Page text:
Gombau must help breed the national approach

Evan Morgan Grahame Columnist

By , Evan Morgan Grahame is a Roar Expert

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    During the Confederations Cup, we saw Josep Gombau, eyes narrowed and darting, prodigious jaw jutting out in thought, an unassuming, background member of Ange Postecoglou’s team.

    Postecoglou is currently wading through a particularly treacly period of his national plan; the particular mould he is, slowly but surely, forcing over the unyielding hunk of raw Socceroo clay in front of him is a complex design, and as such is not fitting quickly or comfortably. And yet, through the three Cup matches against Germany, Cameroon and Chile, we saw the team’s lumps and clods reshape themselves a little, if not quite enough to earn more than two points over three games.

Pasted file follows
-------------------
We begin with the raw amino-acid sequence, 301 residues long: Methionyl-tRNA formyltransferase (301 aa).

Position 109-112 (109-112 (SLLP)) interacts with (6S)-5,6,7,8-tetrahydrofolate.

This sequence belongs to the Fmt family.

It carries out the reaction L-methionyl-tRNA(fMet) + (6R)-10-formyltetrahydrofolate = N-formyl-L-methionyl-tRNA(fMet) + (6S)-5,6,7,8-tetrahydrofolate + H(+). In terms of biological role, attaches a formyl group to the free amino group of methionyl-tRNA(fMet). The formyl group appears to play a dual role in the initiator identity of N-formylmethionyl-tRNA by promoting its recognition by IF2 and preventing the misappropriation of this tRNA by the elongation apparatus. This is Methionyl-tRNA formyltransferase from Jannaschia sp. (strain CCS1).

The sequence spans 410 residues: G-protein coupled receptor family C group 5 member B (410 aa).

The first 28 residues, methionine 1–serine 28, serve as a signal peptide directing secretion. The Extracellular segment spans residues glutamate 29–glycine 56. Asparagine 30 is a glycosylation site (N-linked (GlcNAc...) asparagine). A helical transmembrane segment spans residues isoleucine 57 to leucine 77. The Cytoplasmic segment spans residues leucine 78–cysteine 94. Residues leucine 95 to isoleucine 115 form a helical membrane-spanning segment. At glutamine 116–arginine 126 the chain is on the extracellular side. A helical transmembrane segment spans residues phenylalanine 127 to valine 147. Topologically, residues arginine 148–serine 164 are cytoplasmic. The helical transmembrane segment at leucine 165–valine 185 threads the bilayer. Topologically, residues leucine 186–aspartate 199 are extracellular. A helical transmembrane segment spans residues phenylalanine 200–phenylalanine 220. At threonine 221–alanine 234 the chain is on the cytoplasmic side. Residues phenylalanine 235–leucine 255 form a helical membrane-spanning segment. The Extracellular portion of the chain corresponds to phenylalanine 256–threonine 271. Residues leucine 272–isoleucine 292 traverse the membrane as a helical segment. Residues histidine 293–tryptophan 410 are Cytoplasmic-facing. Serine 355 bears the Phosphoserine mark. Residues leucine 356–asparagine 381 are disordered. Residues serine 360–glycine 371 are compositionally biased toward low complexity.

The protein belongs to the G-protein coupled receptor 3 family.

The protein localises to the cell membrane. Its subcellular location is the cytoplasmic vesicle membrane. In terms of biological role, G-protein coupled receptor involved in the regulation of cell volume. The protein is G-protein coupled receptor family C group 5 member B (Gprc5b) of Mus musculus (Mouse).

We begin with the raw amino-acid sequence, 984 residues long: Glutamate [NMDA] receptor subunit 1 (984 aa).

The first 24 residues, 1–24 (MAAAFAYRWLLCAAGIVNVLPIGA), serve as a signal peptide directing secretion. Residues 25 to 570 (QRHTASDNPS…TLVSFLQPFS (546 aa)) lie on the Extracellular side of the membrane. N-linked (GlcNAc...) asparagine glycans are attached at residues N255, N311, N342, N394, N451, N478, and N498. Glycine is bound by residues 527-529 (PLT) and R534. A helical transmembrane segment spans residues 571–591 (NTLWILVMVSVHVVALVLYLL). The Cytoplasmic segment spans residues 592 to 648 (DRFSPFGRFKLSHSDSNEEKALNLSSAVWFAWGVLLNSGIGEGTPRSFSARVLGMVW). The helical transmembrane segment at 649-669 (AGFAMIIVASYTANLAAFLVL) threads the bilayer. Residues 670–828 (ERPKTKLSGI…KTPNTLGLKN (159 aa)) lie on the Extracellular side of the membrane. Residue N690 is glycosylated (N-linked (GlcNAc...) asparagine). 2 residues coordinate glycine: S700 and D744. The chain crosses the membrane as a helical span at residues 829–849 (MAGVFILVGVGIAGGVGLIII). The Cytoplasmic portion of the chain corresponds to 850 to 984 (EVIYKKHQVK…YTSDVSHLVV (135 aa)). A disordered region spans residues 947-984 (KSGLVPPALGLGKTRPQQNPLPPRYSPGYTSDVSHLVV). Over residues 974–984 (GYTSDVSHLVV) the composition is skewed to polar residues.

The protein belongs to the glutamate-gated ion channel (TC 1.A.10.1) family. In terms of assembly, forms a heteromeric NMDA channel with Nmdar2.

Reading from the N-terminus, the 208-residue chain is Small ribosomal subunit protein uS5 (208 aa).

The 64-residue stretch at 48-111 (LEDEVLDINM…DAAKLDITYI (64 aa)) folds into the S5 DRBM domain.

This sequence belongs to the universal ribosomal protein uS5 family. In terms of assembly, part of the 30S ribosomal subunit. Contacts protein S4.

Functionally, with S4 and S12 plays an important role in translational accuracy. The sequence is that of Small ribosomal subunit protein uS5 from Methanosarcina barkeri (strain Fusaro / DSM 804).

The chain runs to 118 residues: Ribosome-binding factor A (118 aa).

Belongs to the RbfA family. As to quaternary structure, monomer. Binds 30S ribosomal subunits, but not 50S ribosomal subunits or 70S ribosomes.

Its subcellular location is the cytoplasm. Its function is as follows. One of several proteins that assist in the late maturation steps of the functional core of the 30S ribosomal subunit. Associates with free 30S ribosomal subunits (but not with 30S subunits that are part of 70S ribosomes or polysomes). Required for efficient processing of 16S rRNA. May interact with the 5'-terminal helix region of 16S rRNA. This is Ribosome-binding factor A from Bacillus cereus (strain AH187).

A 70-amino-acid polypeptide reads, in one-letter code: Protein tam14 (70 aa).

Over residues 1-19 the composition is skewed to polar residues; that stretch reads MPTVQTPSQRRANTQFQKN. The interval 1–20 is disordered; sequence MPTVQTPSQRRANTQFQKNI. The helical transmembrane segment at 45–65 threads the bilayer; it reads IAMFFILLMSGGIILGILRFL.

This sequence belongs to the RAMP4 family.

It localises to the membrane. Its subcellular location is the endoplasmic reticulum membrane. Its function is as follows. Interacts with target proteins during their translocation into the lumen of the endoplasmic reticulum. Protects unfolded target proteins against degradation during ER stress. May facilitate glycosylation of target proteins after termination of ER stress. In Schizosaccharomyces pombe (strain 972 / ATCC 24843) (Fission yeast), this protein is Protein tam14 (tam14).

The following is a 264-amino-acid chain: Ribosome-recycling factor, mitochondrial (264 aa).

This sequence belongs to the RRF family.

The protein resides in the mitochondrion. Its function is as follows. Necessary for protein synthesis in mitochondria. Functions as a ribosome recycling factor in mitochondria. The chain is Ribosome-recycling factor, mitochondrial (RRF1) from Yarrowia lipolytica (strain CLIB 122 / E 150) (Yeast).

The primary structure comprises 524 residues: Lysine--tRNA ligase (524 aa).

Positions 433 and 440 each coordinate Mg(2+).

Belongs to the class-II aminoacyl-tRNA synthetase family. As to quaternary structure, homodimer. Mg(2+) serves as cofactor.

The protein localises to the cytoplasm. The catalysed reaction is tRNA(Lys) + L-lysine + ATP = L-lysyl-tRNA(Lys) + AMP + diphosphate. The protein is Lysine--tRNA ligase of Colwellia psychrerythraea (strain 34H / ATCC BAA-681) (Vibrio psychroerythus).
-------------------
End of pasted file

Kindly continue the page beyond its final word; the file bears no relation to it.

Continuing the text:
Progress was nonetheless visibly made, and the most immediate measure of it will come in two months’ time, against Japan in the World Cup qualifier at the end of August. But the longer-term view of the national set-up takes in vistas that glint and glimmer over a horizon much further-reaching than that, and Gombau, who had a sideline view of the state of the present, is also well-placed to appreciate – and rear – the flickers of the future.

    Gombau announced his preliminary squad for the Under-23 AFC Championships earlier this week, a list of 26 players that will be cut down to 23 before the trip to play Myanmar on July 15.